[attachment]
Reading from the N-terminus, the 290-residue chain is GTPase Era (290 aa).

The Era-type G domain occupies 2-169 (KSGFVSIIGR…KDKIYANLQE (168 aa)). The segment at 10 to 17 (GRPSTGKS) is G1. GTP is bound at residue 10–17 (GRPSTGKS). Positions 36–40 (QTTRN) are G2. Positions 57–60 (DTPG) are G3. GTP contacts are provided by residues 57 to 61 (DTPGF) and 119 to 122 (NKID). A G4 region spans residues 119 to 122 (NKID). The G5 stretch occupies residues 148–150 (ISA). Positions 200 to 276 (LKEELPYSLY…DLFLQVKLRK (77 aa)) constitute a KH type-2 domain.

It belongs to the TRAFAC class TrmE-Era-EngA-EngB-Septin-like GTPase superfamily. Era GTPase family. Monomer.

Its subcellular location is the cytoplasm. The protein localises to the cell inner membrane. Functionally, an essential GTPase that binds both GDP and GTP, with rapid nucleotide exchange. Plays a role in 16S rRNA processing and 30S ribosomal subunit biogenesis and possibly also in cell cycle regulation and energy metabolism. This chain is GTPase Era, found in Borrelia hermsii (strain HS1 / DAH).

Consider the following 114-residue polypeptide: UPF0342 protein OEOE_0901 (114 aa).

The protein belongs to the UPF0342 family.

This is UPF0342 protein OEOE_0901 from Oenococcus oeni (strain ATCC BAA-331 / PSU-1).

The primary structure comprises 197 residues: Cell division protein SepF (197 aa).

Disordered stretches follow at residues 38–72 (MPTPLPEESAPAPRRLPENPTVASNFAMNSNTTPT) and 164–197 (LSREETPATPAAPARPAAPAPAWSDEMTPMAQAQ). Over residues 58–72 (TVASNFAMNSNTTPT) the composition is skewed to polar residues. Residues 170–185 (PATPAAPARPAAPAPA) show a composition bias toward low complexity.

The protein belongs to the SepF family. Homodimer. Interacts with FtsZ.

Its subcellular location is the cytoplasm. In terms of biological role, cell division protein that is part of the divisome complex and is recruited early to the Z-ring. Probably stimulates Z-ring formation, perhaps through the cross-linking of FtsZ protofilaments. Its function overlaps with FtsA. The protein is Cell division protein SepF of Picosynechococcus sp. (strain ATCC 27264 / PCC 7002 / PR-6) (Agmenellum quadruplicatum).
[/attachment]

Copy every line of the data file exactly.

Reading from the N-terminus, the 290-residue chain is GTPase Era (290 aa).

The Era-type G domain occupies 2-169 (KSGFVSIIGR…KDKIYANLQE (168 aa)). The segment at 10 to 17 (GRPSTGKS) is G1. GTP is bound at residue 10–17 (GRPSTGKS). Positions 36–40 (QTTRN) are G2. Positions 57–60 (DTPG) are G3. GTP contacts are provided by residues 57 to 61 (DTPGF) and 119 to 122 (NKID). A G4 region spans residues 119 to 122 (NKID). The G5 stretch occupies residues 148–150 (ISA). Positions 200 to 276 (LKEELPYSLY…DLFLQVKLRK (77 aa)) constitute a KH type-2 domain.

It belongs to the TRAFAC class TrmE-Era-EngA-EngB-Septin-like GTPase superfamily. Era GTPase family. Monomer.

Its subcellular location is the cytoplasm. The protein localises to the cell inner membrane. Functionally, an essential GTPase that binds both GDP and GTP, with rapid nucleotide exchange. Plays a role in 16S rRNA processing and 30S ribosomal subunit biogenesis and possibly also in cell cycle regulation and energy metabolism. This chain is GTPase Era, found in Borrelia hermsii (strain HS1 / DAH).

Consider the following 114-residue polypeptide: UPF0342 protein OEOE_0901 (114 aa).

The protein belongs to the UPF0342 family.

This is UPF0342 protein OEOE_0901 from Oenococcus oeni (strain ATCC BAA-331 / PSU-1).

The primary structure comprises 197 residues: Cell division protein SepF (197 aa).

Disordered stretches follow at residues 38–72 (MPTPLPEESAPAPRRLPENPTVASNFAMNSNTTPT) and 164–197 (LSREETPATPAAPARPAAPAPAWSDEMTPMAQAQ). Over residues 58–72 (TVASNFAMNSNTTPT) the composition is skewed to polar residues. Residues 170–185 (PATPAAPARPAAPAPA) show a composition bias toward low complexity.

The protein belongs to the SepF family. Homodimer. Interacts with FtsZ.

Its subcellular location is the cytoplasm. In terms of biological role, cell division protein that is part of the divisome complex and is recruited early to the Z-ring. Probably stimulates Z-ring formation, perhaps through the cross-linking of FtsZ protofilaments. Its function overlaps with FtsA. The protein is Cell division protein SepF of Picosynechococcus sp. (strain ATCC 27264 / PCC 7002 / PR-6) (Agmenellum quadruplicatum).